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  1. Pharmacology. Penicillamine is a derivative of penicillin that has no antimicrobial activity but effectively chelates some heavy metals, such as lead, mercury, and copper. It has been used as adjunctive therapy after initial treatment with calcium EDTA or BAL (dimercaprol), although it largely has been replaced by the oral chelator succimer (DMSA) because of its poor safety profile. Penicillamine is well absorbed orally, and the penicillamine-metal complex is eliminated in the urine. No parenteral form is available.

  2. Indications

    1. Penicillamine may be used to treat heavy metal poisoning caused by lead or mercury, although oral succimer is preferable, as it may result in greater metal excretion with fewer adverse effects. unithiol may be an alternative to succimer for lead or mercury poisoning.

    2. For copper poisoning and treatment of Wilson disease to remove copper deposits in tissues.

    3. Penicillamine has also been used for arsenic, bismuth, and nickel poisoning, but it is not the agent of choice owing to its toxicity.

  3. Contraindications

    1. Penicillin allergy is a contraindication (penicillamine products may be contaminated with penicillin).

    2. Renal insufficiency is a relative contraindication because the complex is eliminated only through the urine.

    3. Concomitant administration with other hematopoiesis-depressant drugs (eg, gold salts, immunosuppressants, antimalarial agents, and phenylbutazone) is not recommended.

    4. Cadmium poisoning. Penicillamine may increase renal levels of cadmium and the potential for nephrotoxicity.

  4. Adverse effects. Black box warning: Due to high incidence of and fatalities associated with penicillamine-induced adverse effects, therapy must be closely monitored and patients warned to promptly report symptoms suggesting toxicity.

    1. Hypersensitivity reactions: rash, pruritus, drug fever, hematuria, antinuclear antibodies, Goodpasture's syndrome, exfoliative dermatitis, thyroiditis, and proteinuria.

    2. Bone marrow suppression and blood dyscrasias: Leukopenia, thrombocytopenia, hemolytic anemia, sideroblastic anemia, aplastic anemia, and agranulocytosis.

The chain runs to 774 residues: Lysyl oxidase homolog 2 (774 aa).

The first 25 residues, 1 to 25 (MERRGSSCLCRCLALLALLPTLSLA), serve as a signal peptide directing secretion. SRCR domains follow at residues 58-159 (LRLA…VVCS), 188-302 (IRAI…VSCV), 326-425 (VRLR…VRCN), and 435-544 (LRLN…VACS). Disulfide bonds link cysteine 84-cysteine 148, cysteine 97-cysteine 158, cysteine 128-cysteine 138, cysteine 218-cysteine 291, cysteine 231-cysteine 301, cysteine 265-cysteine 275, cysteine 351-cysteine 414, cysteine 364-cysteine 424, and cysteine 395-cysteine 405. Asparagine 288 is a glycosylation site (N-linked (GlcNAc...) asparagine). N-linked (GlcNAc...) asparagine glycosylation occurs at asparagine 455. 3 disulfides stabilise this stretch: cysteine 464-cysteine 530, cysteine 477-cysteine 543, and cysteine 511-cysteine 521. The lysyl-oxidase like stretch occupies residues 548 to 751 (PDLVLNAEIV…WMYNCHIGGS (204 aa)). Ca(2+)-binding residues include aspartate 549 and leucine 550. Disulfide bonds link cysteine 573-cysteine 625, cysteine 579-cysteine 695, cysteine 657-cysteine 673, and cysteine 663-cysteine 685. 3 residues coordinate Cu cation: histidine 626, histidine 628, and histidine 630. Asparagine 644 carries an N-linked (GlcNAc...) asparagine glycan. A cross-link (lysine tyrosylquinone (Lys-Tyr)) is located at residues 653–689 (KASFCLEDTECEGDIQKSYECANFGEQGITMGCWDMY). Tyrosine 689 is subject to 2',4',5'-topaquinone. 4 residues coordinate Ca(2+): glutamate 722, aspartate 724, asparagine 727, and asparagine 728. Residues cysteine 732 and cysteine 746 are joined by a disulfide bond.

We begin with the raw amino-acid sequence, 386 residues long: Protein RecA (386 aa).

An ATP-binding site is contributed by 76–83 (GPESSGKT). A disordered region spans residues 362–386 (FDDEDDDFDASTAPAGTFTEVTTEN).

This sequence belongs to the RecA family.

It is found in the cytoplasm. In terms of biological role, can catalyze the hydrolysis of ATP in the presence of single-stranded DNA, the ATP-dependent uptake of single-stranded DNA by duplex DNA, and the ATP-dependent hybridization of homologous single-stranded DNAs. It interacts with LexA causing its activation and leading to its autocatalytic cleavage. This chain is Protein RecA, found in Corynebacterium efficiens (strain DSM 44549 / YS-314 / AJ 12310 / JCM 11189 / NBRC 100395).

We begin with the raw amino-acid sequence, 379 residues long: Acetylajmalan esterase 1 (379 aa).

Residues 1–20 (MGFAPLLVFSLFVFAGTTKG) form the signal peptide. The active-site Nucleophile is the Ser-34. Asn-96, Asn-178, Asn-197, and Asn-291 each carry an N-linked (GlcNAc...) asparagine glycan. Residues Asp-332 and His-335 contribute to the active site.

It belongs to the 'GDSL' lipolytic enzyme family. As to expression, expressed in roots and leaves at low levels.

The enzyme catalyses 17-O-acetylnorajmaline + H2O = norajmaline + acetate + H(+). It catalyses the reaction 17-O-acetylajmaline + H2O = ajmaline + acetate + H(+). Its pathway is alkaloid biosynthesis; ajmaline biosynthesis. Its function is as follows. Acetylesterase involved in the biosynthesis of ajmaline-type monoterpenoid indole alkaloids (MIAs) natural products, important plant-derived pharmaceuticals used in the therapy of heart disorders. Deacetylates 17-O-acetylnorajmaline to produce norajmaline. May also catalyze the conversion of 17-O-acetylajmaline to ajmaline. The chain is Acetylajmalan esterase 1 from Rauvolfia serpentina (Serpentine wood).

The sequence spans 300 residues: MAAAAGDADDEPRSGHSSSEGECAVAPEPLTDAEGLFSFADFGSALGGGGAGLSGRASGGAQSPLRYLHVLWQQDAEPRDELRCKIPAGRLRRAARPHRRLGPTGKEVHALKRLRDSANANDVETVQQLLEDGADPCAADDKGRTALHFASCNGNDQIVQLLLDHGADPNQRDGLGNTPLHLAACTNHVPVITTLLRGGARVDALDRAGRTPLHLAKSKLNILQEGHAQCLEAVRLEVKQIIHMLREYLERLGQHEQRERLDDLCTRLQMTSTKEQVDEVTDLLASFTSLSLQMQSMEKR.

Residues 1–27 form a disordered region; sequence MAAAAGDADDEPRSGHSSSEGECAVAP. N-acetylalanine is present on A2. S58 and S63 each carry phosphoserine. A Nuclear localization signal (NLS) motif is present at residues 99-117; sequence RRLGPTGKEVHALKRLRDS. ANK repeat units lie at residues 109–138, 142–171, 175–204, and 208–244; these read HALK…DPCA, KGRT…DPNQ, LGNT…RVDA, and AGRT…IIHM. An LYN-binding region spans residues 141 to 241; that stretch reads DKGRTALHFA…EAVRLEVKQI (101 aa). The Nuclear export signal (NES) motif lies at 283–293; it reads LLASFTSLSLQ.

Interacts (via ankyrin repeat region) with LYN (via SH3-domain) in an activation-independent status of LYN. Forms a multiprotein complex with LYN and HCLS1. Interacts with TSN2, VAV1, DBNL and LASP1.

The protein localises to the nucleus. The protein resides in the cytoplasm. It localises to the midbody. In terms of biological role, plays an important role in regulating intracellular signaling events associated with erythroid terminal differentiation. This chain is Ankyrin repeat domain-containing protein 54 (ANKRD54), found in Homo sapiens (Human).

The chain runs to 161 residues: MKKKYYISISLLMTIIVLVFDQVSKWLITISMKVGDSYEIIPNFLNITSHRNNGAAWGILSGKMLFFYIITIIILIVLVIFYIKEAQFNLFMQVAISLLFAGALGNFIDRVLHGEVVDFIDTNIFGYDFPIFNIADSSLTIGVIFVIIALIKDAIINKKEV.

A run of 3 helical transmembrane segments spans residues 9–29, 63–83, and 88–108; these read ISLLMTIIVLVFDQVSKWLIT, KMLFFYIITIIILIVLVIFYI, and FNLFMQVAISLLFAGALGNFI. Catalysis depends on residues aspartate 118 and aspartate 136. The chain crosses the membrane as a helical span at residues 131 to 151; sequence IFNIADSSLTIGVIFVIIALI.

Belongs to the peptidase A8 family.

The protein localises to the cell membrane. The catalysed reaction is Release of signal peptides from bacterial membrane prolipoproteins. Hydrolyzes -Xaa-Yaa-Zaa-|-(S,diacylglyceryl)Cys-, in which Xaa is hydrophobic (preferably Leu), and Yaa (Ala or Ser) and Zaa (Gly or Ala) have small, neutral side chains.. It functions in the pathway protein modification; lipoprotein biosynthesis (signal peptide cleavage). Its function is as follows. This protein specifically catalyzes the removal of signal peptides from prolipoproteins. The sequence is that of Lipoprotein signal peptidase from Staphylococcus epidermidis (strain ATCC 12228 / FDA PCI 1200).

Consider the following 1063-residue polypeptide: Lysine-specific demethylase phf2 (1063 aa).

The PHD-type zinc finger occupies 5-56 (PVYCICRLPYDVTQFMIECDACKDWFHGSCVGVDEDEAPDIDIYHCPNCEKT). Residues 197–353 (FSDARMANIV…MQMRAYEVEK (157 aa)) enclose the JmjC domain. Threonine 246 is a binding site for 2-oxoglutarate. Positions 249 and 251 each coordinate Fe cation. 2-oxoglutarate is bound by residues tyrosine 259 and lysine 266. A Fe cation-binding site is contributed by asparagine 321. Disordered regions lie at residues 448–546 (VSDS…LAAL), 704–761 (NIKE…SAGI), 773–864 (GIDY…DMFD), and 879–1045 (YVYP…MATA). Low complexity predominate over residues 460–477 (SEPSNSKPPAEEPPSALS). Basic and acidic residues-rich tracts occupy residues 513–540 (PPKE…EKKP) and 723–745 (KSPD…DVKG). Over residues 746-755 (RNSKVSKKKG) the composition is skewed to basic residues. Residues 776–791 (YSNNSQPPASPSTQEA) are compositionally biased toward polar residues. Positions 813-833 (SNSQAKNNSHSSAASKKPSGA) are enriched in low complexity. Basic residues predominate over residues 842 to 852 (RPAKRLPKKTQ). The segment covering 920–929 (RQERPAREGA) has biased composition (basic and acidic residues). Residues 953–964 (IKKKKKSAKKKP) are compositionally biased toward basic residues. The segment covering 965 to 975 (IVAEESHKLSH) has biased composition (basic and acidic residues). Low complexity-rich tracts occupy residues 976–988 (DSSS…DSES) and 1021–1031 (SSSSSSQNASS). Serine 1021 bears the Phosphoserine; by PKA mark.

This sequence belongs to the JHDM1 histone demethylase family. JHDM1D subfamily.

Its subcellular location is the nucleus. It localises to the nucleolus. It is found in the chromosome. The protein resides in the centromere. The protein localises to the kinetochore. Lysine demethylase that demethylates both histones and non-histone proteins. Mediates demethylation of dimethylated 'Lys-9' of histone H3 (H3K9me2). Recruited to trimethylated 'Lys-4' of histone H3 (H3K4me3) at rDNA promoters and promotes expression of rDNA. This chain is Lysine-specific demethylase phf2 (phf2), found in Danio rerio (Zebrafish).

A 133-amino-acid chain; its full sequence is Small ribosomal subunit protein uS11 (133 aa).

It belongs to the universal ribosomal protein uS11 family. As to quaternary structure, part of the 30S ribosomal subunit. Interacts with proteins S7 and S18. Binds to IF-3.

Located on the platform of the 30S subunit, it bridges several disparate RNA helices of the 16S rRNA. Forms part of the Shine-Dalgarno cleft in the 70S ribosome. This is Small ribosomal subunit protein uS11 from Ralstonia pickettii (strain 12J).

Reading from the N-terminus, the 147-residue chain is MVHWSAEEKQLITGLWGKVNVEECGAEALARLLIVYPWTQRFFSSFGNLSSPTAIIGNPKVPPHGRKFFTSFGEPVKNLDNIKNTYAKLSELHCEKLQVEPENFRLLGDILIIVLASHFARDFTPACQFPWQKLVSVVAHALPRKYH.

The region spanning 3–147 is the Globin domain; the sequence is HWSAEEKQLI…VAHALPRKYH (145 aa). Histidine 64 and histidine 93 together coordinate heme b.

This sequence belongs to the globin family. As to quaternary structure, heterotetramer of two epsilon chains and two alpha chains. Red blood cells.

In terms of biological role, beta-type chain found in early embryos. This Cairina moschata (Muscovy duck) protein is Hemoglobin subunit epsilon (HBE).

3. Hepatitis and pancreatitis.

    4. Neurologic: Tinnitus, optic neuritis, peripheral motor and sensory neuropathy, and myasthenia gravis.

    5. Gastrointestinal: Anorexia, nausea, vomiting, epigastric pain, and impairment of taste.

    6. Pulmonary: Obliterative bronchiolitis, bronchial asthma, alveolitis, pulmonary hemorrhage, interstitial pneumonitis, and pulmonary fibrosis.

    7. The requirement for pyridoxine is increased, and the patient may require daily supplementation (pyridoxine).

    8. Use in pregnancy. FDA Category D (Introduction). Birth defects have been associated with use during pregnancy.

  5. Drug or laboratory interactions

    1. Penicillamine may potentiate the hematopoiesis-depressant effects of drugs such as gold salts, immunosuppressants, antimalarial agents, and phenylbutazone.

    2. Several drugs (eg, antacids and ferrous sulfate) and food can reduce GI absorption of penicillamine substantially.

    3. Penicillamine may produce a false-positive test for ketones in the urine.

  6. Dosage and method of administration

    1. Penicillamine should be taken on an empty stomach at least 1 hour before or at least 2 hours after meals and at bedtime. For patients with difficulty swallowing, penicillamine may be extemporaneously prepared as a suspension (see formulations) or be administered in 15–30 mL of chilled pureed fruit or fruit juice within 5 minutes of administration.

    2. The usual dose is 1-1.5 g/d (children: 20–30 mg/kg/d), administered in three or four divided doses. Initiating treatment at 25% of this dose and gradually increasing to the ...

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